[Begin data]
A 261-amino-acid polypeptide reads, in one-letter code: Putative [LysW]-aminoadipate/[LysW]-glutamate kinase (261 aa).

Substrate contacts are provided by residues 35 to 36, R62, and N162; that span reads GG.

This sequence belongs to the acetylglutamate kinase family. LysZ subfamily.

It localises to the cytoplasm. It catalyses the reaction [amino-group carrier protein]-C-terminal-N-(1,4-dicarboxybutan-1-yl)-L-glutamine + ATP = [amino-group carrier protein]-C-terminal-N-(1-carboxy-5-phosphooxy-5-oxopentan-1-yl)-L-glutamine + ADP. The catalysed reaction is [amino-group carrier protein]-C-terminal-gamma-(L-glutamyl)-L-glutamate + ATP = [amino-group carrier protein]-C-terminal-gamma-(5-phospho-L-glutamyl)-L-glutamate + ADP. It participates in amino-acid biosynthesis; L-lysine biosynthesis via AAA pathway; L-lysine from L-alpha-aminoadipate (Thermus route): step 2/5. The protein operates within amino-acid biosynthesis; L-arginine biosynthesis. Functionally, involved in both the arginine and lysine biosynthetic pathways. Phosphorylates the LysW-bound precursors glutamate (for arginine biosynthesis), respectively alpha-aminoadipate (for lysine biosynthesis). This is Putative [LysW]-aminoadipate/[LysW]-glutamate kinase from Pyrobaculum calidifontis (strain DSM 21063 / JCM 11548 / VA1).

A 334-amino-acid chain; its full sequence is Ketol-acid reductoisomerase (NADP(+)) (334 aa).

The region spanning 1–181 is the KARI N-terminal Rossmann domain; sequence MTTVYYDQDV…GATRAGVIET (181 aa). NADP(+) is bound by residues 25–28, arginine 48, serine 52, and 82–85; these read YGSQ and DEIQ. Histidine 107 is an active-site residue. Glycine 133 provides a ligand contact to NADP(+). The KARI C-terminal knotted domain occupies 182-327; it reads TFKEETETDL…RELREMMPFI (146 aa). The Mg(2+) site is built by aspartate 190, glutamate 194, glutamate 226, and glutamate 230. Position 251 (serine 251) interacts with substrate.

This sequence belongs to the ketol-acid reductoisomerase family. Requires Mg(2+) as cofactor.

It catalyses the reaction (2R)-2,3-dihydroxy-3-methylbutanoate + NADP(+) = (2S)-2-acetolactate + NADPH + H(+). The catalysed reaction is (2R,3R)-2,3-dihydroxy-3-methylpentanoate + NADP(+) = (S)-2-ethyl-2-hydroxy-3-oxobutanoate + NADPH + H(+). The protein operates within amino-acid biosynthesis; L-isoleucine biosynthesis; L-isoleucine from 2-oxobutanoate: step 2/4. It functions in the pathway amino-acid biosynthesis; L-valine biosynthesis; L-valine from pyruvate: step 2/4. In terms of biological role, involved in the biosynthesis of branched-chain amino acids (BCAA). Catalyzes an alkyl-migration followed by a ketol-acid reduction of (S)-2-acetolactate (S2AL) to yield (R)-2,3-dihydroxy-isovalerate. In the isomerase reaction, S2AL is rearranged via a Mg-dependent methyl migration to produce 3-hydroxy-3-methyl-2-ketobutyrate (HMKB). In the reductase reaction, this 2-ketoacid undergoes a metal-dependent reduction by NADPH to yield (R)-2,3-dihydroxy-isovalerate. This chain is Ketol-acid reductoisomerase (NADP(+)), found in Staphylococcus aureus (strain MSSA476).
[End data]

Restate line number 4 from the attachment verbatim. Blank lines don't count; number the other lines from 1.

It localises to the cytoplasm. It catalyses the reaction [amino-group carrier protein]-C-terminal-N-(1,4-dicarboxybutan-1-yl)-L-glutamine + ATP = [amino-group carrier protein]-C-terminal-N-(1-carboxy-5-phosphooxy-5-oxopentan-1-yl)-L-glutamine + ADP. The catalysed reaction is [amino-group carrier protein]-C-terminal-gamma-(L-glutamyl)-L-glutamate + ATP = [amino-group carrier protein]-C-terminal-gamma-(5-phospho-L-glutamyl)-L-glutamate + ADP. It participates in amino-acid biosynthesis; L-lysine biosynthesis via AAA pathway; L-lysine from L-alpha-aminoadipate (Thermus route): step 2/5. The protein operates within amino-acid biosynthesis; L-arginine biosynthesis. Functionally, involved in both the arginine and lysine biosynthetic pathways. Phosphorylates the LysW-bound precursors glutamate (for arginine biosynthesis), respectively alpha-aminoadipate (for lysine biosynthesis). This is Putative [LysW]-aminoadipate/[LysW]-glutamate kinase from Pyrobaculum calidifontis (strain DSM 21063 / JCM 11548 / VA1).